Nice summary. I have one question/point I think you may be mistaken on. The No AA filter meaning no Moire... Isn't the AA filter their to prevent moire? meaning you have more possibility of Moire given the right focal length/distance/subject pattern?
I am basing the above on the Kodak Dslr's which have no AA filter so are superbly sharp but Moire is somehwhat of a problem.
I shot the White Album and other untruths by,
You're quite correct in your assertion, and I misspoke myself, leading to the implication that 'No AA filter == no moire'. This is, as you pointed out, incorrect. That sentence should have read to the effect 'no AA filter, and yet fewer or no moire problems'.
Having no AA filter maximises the output resolution of the sensor, and the proprietry software supplied with the backs has some sophisticated demoirise tools. These are effective, since the manufacturers have a very good understanding of how the back work.
I shoot Phase One (but don't do fashion), and you can have a look at their tool at http://www.phaseone.com/Content/Software/ProSoftware/ProductOverview/InFocus/Moire.aspx#
(David, you probably know this, but I'll put it in for anybody else who mightn't, just to be complete, and provide clarification)
Moire is caused because the sensors (both 35mm and MF) interpolate colour values. Each photosite (loosely AKA pixel) records either red or green or blue. Take a photosite that records in the red channel (ie a red pixel); The actual red value for this pixel has been accurately recorded, but, the green and blue values for this pixel have not.
The green and blue values are instead calculated by looking at the neighbouring values of the nearest green and blue 'pixels'. Hence the inaccuracy in figuring out the correct value, if you have patterns that come close to the size of the photosite.
With MF sensors the resolution is generally much higher than 35mm (except for the 1DsIII), and with more information, I think it is easier to make a more accurate calculation of the colour values that were not directly recorded at one particular pixel (remember, each pixel only records one colour). Hence there is likely to be less moire, despite not having an AA filter.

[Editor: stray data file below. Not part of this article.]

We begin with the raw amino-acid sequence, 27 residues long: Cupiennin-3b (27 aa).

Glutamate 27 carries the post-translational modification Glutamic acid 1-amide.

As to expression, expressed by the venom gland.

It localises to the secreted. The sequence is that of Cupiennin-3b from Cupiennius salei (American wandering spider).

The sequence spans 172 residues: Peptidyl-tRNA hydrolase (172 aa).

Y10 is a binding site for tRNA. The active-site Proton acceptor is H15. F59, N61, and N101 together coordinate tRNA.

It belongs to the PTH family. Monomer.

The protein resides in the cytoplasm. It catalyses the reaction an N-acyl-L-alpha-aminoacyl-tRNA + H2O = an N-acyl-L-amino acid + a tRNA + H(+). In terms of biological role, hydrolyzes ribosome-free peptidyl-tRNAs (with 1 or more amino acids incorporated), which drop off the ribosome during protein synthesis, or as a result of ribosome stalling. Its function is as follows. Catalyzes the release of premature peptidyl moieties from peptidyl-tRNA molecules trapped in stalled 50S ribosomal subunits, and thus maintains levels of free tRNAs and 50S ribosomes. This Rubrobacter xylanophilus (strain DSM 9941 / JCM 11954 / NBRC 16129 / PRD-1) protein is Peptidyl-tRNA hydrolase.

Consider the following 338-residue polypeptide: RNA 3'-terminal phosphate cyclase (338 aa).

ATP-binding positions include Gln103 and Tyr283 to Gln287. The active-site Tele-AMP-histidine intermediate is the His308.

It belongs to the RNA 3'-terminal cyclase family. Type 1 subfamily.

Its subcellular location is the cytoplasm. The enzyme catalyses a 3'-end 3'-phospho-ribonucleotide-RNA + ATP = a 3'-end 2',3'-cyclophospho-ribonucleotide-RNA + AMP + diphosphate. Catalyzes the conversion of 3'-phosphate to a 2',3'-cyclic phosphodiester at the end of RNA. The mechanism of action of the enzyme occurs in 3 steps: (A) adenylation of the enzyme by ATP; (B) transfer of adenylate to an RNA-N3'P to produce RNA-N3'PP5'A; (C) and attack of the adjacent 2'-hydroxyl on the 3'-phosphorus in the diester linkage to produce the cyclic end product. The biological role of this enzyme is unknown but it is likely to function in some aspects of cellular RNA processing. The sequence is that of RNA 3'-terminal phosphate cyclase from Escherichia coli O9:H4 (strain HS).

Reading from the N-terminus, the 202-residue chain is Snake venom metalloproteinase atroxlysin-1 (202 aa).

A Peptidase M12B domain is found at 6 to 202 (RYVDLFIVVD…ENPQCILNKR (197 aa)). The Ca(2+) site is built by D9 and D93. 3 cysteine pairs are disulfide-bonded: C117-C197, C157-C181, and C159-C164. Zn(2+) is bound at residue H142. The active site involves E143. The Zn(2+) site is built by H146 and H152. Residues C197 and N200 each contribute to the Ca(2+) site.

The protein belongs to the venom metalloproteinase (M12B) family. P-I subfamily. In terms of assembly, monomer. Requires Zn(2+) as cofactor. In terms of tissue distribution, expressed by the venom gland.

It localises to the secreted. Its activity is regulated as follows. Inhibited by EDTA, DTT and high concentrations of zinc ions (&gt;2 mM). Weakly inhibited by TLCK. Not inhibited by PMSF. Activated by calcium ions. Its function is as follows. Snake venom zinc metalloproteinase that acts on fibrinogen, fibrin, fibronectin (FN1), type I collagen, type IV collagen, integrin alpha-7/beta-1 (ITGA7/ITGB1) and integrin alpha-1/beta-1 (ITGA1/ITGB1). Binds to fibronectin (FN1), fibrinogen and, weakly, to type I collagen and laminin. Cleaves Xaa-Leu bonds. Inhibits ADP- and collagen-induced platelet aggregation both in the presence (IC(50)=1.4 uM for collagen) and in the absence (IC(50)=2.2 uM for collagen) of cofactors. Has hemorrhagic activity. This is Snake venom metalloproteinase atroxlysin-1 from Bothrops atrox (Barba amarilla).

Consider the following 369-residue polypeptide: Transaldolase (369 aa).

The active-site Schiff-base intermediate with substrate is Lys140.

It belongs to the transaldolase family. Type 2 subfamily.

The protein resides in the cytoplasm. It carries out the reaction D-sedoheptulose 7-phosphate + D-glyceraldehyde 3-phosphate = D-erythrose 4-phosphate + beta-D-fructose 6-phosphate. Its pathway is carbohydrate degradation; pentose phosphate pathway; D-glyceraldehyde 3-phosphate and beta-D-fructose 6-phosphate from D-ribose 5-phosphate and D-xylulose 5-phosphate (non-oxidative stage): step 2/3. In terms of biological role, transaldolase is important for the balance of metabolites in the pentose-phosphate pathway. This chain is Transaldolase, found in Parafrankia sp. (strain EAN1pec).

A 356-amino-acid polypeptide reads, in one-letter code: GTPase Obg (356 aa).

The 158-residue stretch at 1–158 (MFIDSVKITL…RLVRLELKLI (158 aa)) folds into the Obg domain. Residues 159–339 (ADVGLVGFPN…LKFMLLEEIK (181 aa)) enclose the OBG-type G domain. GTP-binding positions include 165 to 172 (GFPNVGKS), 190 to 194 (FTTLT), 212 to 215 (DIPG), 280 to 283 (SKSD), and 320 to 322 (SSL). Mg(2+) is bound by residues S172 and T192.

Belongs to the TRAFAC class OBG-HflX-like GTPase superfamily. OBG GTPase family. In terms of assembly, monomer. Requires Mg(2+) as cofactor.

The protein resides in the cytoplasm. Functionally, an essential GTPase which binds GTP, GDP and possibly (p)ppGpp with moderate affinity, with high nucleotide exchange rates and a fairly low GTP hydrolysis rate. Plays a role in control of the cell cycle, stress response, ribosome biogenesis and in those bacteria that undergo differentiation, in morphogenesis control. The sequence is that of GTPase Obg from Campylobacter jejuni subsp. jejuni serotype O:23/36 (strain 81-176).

Even better, Sinar (if I remember correctly) and now Hasselblad make what are called multishot sensors. These take a number of images of the subject, each time moving the sensor by a 1 pixel increment (usually in a square pattern). Therefore each pixel in the image has an actual accurate value for red, green and blue. You can read about this by downloading this pdf and looking at page 3. http://www.hasselbladusa.com/media/997168/uk_h3dii_ms_datasheet.pdf
Accurate recording of red, green and blue for each pixel == no moire!
Hope this helps clarify and explain. Sorry about the original error!
I cannot speak for large format but I do have experience with MF format cameras, I use a Mamiya 645AFD/II and a Mamiya RZ67 Pro II both on film and with a digital Leaf Aptus back.
For the work I do, models (fashion/glamour) the MF is a wonderful method to give me exact the looks I want.
What people often don't know or seem to have forgotten is that the sensor size is very important for the control of DOF.
The larger the sensor the better you can control the DOF in the way that you can work with a very shallow DOF.
Take the 80mm 1.9 lens for the 645 system that lens will give you a wickedly small DOF and is razor sharp even wide open (although you really have to learn to work that lens).
Same goes for the f2.8 lenses.
What I found when I made the switch from FF DSLR to the Leaf Aptus 22 was that the files also are much more "solid" indeed the lack of AA filtering is great for detail resolving, but the 16 bits is amazing for shadow detail and highlight detail and graduates.
Also the dynamic range of the digital backs is a few steps better than a DSLR, the Leaf for example is rated at 12 stops (never tested it but comparing it to the Canon series it's at least 2 stops better).
Resolution is another problem, people tend to look at MP count only, that's why you have all those discussions about the 1DsIII vs MF backs.
There is ALOT more going on the MP's only (see text above).
For me the most wonderful thing about the MF system is the quality of the glass and the way the system works with DOF, you really have to work with it to understand.
For normal magazine work a 8-10MP camera will most of the time do just fine, for large billboards there is no need for a high MP count (viewing distance and DPI), were it can become important are big full body prints showing clothing and detail that people watch from close by, or for example fine art prints for landscapes.
So in short, large/mf format is necessary but not only for the MP count.
Company called Better Light has sensor for 4x5 view camera. You can get them up to 240 MP. Of course the top one cost around 25,000. A lot of work and equipment but the best results once you figure it out. Just what I read, I do not own one, but do have a toyo 4x5 with 5 lenses and many accessories. Just love looking at a 4x5 transpariency.